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GROWING EMPIRE: Bill Wackermann is expanding his reach at Condé Nast. On Monday, Wackermann, who, as senior vice president and publishing director, oversees ad business for Glamour and Condé Nast Bridal Media, was given additional oversight of shelter title Domino. The magazine’s current vice president and publisher, Beth Brenner, now will report to Wackermann.

“Bill Wackermann is one of our top business brand-builders, and I look to him to leverage Domino’s strong assets and continue to grow the brand’s vitality in the marketplace,” said Charles Townsend, chief executive officer of Condé Nast, which also owns WWD.

This story first appeared in the January 13, 2009 issue of WWD. Subscribe Today.

Domino’s circulation has doubled in the nearly four years since its launch, to 850,000. But ad pages for the title have stalled, a victim of both the broader economic decline and challenges in the housing market. Meredith Corp.’s Country Home, Hearst Magazines’ O at Home and Hachette Filipacchi Media’s Home have shuttered since last fall. Last year, Domino’s ad pages shrank 5 percent, to 692.

The move displays support from the company for the title, despite speculation that Condé Nast was considering closing Domino, along with other smaller circulation magazines such as Details and Cookie. Media observers believed the titles would be sacrificed in the firm’s cost-cutting drive and would be part of that urban legend known as Condé Nast chairman S.I. Newhouse Jr.’s “January surprise” of massive reshufflings. So far, this is the only move unveiled, but are there more such reassignments of titles in the works? Keep that e-mail in-box clear in case more corporate press releases roll in. — Stephanie D. Smith



MAKING MONEY ANY WAY IT CAN: Looking to capitalize on its history, Vogue has opened its archive and selected 10 images that have been put on display in the lobby of 4 Times Square — and are available to buy. Editors selected photos that span nearly 70 years, including Arnaud de Rosnay’s photograph of Cher in 1967 wearing Sonny Bono’s aviator sunglasses, Justin de Villeneuve’s shot of Twiggy in 1970 and an image of model Tatjana Patitz, taken in 1988 by longtime Vogue photographer Patrick Demarchelier. The images can be viewed until Feb. 16 and prices start at $2,500. — Amy Wicks


SCARY HARRY: The big royal news over the weekend was set to be Prince William’s proposal of marriage to longtime flame Kate Middleton. Last week bookmakers William Hill had even shortened the odds to 1-2 that the prince would put his girlfriend — and the rest of Britain — out of their misery and finally ask Middleton when she turned 27 on Friday. Instead, it was Prince Harry who stole the show — as he so often does. On Monday, the naughty redheaded prince got a whipping in the British press after racist comments he made in a 2006 home video surfaced in Sunday’s News of the World. In the video, filmed when Harry was at officer training school at Sandhurst, the prince refers to a Pakistani pal as “a little Paki friend” and tells another fellow soldier he resembles a “raghead.” He also pokes fun at his grandmother, Queen Elizabeth II, mimicking a telephone call in which he sends love to her corgis.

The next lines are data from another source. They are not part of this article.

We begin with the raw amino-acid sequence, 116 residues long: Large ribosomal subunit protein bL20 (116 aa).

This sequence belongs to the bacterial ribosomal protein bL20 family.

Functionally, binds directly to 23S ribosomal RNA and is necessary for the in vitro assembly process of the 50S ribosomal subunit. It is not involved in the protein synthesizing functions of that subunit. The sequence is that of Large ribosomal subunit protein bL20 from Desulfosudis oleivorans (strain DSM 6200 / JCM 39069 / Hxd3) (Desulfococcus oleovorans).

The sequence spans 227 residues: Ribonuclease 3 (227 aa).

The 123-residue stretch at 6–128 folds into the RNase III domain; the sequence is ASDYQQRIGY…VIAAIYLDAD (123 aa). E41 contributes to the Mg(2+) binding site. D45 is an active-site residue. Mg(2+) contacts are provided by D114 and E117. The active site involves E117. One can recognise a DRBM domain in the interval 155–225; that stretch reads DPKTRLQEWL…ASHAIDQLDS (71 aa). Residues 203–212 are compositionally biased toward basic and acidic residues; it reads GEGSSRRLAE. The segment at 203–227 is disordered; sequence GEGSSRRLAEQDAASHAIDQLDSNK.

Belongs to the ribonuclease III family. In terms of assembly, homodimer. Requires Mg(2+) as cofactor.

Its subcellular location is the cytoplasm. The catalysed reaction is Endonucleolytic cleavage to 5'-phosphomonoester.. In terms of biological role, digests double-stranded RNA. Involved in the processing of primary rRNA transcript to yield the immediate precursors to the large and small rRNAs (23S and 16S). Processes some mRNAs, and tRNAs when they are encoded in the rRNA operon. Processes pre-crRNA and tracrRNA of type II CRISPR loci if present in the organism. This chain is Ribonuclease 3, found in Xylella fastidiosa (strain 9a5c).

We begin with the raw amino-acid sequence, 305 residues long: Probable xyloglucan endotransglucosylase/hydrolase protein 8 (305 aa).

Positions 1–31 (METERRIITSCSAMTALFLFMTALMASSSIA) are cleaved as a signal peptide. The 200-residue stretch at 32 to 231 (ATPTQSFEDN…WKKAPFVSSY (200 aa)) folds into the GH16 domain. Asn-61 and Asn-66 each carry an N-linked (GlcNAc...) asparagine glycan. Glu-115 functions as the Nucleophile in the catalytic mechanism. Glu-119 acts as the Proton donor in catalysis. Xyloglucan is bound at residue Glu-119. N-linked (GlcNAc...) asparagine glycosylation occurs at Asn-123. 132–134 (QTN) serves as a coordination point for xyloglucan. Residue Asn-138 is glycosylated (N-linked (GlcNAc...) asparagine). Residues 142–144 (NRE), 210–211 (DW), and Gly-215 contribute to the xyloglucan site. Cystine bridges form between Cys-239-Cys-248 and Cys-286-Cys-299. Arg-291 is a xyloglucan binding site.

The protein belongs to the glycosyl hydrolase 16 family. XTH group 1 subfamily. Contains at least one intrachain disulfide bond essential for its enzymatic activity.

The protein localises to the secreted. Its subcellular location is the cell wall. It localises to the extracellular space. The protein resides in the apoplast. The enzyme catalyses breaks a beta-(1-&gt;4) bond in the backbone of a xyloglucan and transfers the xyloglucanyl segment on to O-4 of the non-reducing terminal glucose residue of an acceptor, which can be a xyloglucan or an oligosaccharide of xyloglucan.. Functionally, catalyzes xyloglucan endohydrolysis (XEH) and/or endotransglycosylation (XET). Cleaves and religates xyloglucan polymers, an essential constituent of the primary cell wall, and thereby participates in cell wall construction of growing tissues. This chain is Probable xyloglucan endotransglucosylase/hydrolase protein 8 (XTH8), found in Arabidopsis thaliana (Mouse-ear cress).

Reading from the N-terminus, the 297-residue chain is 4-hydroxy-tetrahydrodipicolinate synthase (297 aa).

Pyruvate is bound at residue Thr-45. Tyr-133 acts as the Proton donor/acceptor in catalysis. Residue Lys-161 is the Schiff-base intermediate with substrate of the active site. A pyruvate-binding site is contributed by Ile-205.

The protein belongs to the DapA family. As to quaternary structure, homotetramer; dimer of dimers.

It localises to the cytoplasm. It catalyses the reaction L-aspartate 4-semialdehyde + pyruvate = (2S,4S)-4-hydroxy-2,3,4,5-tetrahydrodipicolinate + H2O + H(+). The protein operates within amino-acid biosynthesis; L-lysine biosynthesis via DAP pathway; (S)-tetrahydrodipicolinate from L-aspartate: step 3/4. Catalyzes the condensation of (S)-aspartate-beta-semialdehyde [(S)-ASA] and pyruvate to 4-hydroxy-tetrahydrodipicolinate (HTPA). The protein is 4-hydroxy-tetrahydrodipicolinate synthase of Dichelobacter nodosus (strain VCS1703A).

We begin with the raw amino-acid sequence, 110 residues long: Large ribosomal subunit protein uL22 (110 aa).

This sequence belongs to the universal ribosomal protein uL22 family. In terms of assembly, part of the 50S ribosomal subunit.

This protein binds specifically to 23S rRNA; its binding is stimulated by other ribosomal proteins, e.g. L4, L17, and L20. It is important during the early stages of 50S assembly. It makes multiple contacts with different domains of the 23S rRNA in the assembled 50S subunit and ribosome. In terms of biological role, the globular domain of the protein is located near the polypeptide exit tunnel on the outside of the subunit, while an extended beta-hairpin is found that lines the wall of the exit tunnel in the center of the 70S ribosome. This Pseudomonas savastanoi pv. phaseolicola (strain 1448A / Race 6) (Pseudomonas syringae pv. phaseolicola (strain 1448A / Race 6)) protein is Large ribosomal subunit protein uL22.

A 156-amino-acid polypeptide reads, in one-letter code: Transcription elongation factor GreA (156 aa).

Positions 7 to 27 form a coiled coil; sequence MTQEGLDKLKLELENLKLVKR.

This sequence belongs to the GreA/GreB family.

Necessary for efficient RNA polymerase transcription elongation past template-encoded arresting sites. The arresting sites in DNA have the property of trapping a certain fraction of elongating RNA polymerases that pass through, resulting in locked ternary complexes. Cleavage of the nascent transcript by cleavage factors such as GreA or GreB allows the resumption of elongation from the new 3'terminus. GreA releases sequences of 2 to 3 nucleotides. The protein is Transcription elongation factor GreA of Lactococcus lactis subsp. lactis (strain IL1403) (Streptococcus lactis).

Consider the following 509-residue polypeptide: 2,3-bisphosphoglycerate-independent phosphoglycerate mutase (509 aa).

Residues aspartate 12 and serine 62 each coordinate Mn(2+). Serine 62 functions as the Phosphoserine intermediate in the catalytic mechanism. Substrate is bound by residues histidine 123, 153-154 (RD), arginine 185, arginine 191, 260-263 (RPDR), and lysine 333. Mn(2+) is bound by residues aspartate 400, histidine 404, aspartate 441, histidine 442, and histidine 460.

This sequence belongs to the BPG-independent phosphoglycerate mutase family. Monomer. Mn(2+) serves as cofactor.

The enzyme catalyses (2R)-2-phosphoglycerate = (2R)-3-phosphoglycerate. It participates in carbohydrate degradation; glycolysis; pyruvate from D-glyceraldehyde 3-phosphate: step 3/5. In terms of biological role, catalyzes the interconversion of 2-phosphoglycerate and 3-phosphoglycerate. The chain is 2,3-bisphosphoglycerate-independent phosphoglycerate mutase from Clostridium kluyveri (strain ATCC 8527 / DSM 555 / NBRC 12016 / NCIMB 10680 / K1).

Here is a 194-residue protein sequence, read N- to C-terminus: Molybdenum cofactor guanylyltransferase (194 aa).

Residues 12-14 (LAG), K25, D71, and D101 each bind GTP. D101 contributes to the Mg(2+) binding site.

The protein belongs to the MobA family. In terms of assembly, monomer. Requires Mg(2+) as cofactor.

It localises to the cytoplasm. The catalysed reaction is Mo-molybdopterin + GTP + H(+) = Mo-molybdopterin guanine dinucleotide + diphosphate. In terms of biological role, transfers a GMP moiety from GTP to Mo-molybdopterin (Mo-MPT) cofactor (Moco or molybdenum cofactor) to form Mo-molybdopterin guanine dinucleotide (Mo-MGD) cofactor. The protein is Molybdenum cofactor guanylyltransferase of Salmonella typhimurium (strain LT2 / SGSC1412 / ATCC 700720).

Clarence House issued a formal apology over the weekend, saying the prince did not intend any malice, but that didn’t stop the press — across the political spectrum — from letting loose. “The trouble with a hereditary monarchy is that you get what you’re given, a third-in-line of no great intellectual acuity,” cried left-leaning daily The Guardian. The conservative Daily Mail accused the prince of “incredible crassness,” while The Telegraph, another right-wing title, said the prince was showing “an unfortunate propensity” for finding himself in hot water due to inappropriate remarks or activities. Sound familiar? Harry is the grandson of none other than Britain’s reining monarch of gaffes, Prince Philip.

In the midst of the controversy, however, Harry has found a new supporter, another utterly divisive character who’s accustomed to making the odd gaffe himself: Prime Minister Gordon Brown. On Monday, Brown defended the prince and praised his military record. “I think the British people are good enough to give him the benefit of the doubt,” he said. Maybe, maybe not. — Samantha Conti

Wilhelmina International, the agency behind the careers of Lauren Hutton, Anjelica Huston, Beverly Johnson and Gabriel Aubry, among others, is set to be acquired by New Century Equity Holdings Corp. When the transaction closes, New Century will change its name to Wilhelmina International. Public ownership will provide more opportunities for Wilhelmina to make acquisitions and increase its talent pool, said Sean Patterson, president. — A.W.

FRESH EYES: After only two issues, WSJ. will have a new designer shaping the look of the Wall Street Journal luxury spin-off. Alex Grossman, most recently art director for Cookie, has been named design director for WSJ. Grossman succeeds Tomaso Capuano, who was the launch design director for the magazine but was recently given a larger role of design director for The Wall Street Journal and Dow Jones & Co. Prior to Cookie, Grossman was a design director at New York-based design firm Richardson Sadeki, and founded FADA Design, a design company catering to the hospitality industry, in 2000. A replacement for Grossman at Cookie has not yet been revealed. He reports to WSJ. editor in chief Tina Gaudoin. — S.D.S.


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